Abhiraj Bhal (Abhiraj Singh Bhal) is the founder and CEO of UrbanClap, a home services marketplace launched in November 2014. Which is additionally Asia’s biggest home services platform.
UrbanClap or Urban Company assists clients with booking home services like beauty services, massage therapies, cleaning, plumbing, and so on
The platform is backed by Accel, Saif partners, Ratan Tata, Kunal Bahl, and Rohit Bansal. It has served more than 5 million clients and has a service network of more than 25000 trained service professionals in 24 cities from 4 nations.
Abhiraj Bhal UrbanClap CEO is a bachelors in Electrical Designing alumni from IIT-K and a MBA from the IIM-A. In the wake of finishing his post-graduate he began working with BCG, Singapore where he helped fortune 500 organizations across India Germany and South East Asia.
In the wake of getting back to India with his batch-mate from the IIT-K Varun Khaitan who had likewise worked with the BCG, America he began a film streaming start up called Cinemabox.
Post-meeting Raghav Chandra who was an alum from the University of California Berkeley, and had the experience of working with Twitter, and Yelp. Raghav Chandra around then was working on an Auto aggregator called Buggy. in
Each of the 3 met and chose to launch an endeavour in the home services space seeing that the Indian service industry is unorganized.
In 2020 UrbanClap was rebranded to Urban Company. Abhiraj Bhal the Urban Company CEO clarified that this was a stage towards their plan of global expansion. As the brand name Urban Company would go about as an umbrella brand which would carry many sub-brands and verticals. Additionally the word ‘Clap’ could convey a negative meaning in certain western countries.
This is what Abhiraj Bhal UrbanClap CEO (now Urban Company) needed to state about his Lockdown learnings according to Forbes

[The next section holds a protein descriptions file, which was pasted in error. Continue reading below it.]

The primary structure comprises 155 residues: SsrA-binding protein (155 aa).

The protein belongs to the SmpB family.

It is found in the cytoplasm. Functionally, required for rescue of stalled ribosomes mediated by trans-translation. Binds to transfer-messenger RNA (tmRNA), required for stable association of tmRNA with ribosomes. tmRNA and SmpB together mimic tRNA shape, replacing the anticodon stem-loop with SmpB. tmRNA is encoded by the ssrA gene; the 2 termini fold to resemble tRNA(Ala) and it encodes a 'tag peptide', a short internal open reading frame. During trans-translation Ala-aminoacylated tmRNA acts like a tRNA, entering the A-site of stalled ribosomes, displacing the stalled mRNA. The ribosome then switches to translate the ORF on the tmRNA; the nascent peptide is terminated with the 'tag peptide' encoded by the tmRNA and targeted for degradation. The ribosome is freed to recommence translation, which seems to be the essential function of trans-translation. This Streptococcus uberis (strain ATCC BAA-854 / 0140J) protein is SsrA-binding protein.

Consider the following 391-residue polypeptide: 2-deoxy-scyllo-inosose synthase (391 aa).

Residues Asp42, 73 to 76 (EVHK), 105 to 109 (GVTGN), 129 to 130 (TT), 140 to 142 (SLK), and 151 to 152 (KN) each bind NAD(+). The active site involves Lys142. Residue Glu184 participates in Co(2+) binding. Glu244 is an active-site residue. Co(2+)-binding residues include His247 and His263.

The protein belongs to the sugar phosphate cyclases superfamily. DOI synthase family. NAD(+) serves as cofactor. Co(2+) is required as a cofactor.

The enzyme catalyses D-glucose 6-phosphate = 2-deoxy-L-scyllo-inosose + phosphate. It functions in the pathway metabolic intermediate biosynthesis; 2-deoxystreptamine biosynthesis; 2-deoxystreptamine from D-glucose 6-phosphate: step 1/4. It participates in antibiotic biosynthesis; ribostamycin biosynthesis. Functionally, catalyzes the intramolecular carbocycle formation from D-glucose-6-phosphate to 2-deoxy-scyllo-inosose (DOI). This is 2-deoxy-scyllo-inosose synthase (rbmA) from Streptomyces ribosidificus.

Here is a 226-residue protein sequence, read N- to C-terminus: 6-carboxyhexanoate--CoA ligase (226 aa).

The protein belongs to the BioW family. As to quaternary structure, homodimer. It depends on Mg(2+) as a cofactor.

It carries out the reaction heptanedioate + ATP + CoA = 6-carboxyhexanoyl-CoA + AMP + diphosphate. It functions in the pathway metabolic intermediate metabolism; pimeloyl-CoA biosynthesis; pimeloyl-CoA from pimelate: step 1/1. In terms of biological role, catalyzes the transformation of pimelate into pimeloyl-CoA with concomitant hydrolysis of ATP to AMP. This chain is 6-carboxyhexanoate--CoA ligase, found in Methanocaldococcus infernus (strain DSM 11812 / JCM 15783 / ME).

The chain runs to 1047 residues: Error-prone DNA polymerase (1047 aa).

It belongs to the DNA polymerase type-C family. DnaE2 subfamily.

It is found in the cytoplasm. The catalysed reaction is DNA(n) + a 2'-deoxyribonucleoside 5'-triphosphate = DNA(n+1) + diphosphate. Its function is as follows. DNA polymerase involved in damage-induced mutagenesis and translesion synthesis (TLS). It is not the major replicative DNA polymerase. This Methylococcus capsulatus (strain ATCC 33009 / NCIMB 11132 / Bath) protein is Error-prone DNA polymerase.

Abhiraj Bhal, Co-founder, and CEO of Urban Company –
Here’s a what Abhiraj Bhal discussed
During these past few months, I have had three key learnings as an individual. The first is that crisis management requires you to be both short-term and long-term in your thinking. When the lockdown was imposed in March, we had to focus on short-term prudence, control costs, and revamp our processes to prepare for a post-lockdown world. Yet, it was also important to recognise that this was a humanitarian crisis, and we shouldn’t forget the humans. Urban Company took the decision to protect jobs, not cut salaries, institutionalised various monetary and health care measures for our service partners, and took each decision with not only the short- but also the long-term picture in mind.
The second learning was to be contrarian. Contrarians sweep the market when they are right. Consequently, even as businesses were shutting down or laying off in our sector, we hired over 300 full-time employees, and on-boarded 10,000 service professionals. We were also aggressive with our marketing and communication. This helped us bounce back to 140 percent of our pre-Covid peak in a relatively short period of time.
The last learning was around time management. Prior to Covid-19, my calendar was always blocked throughout the week, but somehow work from home allowed me to be more disciplined, regimented and focussed on how and where I spend my time.
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